To contend with the growing changes in the technology landscape, companies have to make radical improvements in their business insights and operations. This means companies need to adopt solutions with artificial intelligence (AI) and machine learning capabilities to gain new levels of speed, intelligence, and sophistication.

In our last post, we examined why artificial intelligence (AI) and machine learning are becoming critical for today’s enterprises. We also introduced Digital BizOps from Broadcom, an innovative solution that addresses the growing demands that businesses face. Powered by, the industry’s first AI-driven software intelligence platform, Digital BizOps enables teams to continuously improve decision making and the execution of digital initiatives.  In this post, we offer a detailed look at the architectural approaches Broadcom has taken in developing

How We Do It: The Architecture

In developing, we set out to create a modern platform for organizations, one that provided a comprehensive model for business, IT operations, and development. Instead of trying to rearchitect our existing tools, we chose to establish an intelligence layer that could sit on top of a number of specific solutions. We also set out to make it possible to access data from across a number of silos, while preserving the context of the source content and enabling this context to be shared efficiently. This contextual, comprehensive visibility is vital in delivering the actionable insights today’s decision makers, developers, and operations teams need.

In the following sections, we offer a detailed look at some of the key approaches we’ve taken in developing

Building a knowledge graph to optimize algorithm usage

Often, when it comes to deriving value from machine learning, it isn’t the algorithms themselves that matter. Typically, what matters is the way these algorithms are orchestrated and scoped. To be able to use algorithms effectively, we set out to maintain a multi-domain knowledge graph that describes the enterprise in great detail. Once this detailed information is available, our platform decides what machine learning technique to apply, and which specific data set to apply it to. In addition, the platform evolves dynamically as the organization and environment change.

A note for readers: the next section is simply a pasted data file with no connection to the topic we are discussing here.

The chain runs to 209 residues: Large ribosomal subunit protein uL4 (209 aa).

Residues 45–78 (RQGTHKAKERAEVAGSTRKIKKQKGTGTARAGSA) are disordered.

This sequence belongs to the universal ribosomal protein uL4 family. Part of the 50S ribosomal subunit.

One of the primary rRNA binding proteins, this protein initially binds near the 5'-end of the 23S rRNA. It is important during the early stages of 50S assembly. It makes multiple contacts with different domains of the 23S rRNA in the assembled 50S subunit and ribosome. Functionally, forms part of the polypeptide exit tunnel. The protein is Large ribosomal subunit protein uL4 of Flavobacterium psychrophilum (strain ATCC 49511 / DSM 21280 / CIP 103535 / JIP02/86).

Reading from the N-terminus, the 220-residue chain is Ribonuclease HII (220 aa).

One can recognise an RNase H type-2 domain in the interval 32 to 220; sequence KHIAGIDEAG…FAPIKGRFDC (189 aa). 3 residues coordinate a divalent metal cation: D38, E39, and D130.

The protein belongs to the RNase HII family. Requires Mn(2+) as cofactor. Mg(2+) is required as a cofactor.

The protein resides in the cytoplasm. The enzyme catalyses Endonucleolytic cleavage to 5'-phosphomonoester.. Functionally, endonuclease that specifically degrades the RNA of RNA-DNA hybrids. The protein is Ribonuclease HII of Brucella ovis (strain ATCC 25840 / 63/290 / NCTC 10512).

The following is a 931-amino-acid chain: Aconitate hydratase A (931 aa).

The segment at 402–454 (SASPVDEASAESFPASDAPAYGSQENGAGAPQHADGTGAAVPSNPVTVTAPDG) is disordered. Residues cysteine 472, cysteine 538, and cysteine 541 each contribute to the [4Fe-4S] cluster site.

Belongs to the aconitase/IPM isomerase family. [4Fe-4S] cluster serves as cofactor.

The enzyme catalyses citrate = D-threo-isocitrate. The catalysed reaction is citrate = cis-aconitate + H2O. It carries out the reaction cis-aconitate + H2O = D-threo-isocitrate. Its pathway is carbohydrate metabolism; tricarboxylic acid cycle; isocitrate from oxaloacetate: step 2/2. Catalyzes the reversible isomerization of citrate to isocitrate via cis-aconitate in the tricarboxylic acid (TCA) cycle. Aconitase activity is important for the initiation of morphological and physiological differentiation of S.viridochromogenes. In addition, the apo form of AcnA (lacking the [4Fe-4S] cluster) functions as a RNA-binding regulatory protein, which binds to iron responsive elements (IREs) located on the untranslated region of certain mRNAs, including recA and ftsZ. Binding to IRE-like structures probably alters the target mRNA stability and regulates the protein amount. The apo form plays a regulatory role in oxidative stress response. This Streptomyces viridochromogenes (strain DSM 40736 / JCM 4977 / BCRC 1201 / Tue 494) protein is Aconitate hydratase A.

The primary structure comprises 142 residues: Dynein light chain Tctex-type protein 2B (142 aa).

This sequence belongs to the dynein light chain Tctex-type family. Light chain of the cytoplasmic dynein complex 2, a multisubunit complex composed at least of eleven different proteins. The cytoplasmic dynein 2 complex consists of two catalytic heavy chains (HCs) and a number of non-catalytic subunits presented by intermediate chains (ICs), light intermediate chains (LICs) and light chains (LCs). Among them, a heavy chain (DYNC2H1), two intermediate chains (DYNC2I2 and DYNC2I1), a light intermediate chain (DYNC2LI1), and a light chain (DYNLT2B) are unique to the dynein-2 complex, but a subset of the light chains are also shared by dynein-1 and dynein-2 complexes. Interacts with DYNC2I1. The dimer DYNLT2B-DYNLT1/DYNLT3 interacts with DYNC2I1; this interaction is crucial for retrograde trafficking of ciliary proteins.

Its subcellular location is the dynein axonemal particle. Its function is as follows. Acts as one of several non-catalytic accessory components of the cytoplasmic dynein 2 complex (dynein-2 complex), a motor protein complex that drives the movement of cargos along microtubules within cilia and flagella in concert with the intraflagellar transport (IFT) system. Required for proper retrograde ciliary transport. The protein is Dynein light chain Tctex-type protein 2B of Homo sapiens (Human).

In effect, we sought to match the situational awareness of a real human analyst so that our platform can pick and apply the right analysis technique to the right data set, dynamically, based on what it discovers about the environment. This approach means that any specific analysis we apply can change and adapt to the enterprise as it evolves. This is very different than the rule-based expert systems of the past, which were simply too brittle for today’s dynamic enterprises.

Harnessing domain expertise

Domain experts can leverage data effectively because they know what questions to ask. To harness this knowledge, we are working with domain experts and studying how users interact with our products and other vendors’ tools. So far, we’ve interviewed hundreds of experts about the type of analysis they do under recurring situations. We asked them what signals matter for them while testing their hypothesis about a situation, including what patterns they scan, what correlations they seek, and so on. We then captured these heuristics with machine learning robots so that our system can leverage this expertise and apply it correctly to the right scenarios, technologies, and problems.

Constraining problem scope and employing small, reusable components

Powerful machine learning techniques are often costly to run, and their efficacy typically increases with input curation. Consequently, to be most effective, machine learning has to be employed within the right guardrails. It is important to constrain the scope of the problem you’re trying to solve. is built based on an approach in which we narrowly define tasks and use small, reusable components to build robots. Through this approach, we can make robots fast and efficient to run, and extend their utility. We’ve created one robot that has the sole responsibility of detecting incidents, for example, while another will handle incident response. Each of these robots can be managed independently; they don’t need to be run on the same computer or built by the same team. Further, these robots can be enhanced and optimized on independent schedules, according to evolving priorities.